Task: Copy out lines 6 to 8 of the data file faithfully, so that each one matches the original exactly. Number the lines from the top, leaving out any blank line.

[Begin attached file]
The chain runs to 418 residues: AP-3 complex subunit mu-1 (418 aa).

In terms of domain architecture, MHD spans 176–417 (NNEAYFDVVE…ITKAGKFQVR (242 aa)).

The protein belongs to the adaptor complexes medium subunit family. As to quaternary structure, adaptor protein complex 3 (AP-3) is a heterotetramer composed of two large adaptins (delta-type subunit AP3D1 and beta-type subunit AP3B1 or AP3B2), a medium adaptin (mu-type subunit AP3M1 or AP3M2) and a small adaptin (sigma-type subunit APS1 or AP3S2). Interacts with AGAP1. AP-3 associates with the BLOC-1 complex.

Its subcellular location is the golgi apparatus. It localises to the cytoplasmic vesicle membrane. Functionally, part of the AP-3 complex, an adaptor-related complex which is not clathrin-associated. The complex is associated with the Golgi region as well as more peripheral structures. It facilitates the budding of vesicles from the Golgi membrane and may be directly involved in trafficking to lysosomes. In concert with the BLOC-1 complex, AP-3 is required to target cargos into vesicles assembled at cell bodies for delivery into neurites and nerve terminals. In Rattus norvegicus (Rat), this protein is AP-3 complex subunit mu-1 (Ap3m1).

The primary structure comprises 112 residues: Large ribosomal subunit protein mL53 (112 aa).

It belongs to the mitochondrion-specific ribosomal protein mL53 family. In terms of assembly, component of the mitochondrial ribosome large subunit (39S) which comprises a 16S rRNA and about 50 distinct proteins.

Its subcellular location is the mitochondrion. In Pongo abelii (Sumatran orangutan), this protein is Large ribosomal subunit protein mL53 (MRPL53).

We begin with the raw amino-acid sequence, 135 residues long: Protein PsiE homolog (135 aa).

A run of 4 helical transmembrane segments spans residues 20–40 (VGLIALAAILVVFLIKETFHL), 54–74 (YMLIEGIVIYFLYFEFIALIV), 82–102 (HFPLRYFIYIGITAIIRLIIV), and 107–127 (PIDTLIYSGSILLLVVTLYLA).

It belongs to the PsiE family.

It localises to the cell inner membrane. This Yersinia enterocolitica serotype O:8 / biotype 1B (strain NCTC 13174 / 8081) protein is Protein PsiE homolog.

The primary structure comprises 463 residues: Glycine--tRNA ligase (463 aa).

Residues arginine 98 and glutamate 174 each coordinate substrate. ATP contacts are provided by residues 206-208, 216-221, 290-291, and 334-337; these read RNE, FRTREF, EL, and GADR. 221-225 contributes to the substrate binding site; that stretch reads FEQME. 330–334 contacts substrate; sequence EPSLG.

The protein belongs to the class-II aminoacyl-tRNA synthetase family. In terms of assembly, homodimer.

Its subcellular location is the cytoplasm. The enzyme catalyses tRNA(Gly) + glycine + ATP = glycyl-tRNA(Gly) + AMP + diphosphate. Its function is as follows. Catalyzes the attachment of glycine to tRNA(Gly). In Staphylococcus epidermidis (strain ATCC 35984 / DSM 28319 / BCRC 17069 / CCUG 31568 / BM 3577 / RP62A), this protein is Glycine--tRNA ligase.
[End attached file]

It belongs to the mitochondrion-specific ribosomal protein mL53 family. In terms of assembly, component of the mitochondrial ribosome large subunit (39S) which comprises a 16S rRNA and about 50 distinct proteins.

Its subcellular location is the mitochondrion. In Pongo abelii (Sumatran orangutan), this protein is Large ribosomal subunit protein mL53 (MRPL53).

We begin with the raw amino-acid sequence, 135 residues long: Protein PsiE homolog (135 aa).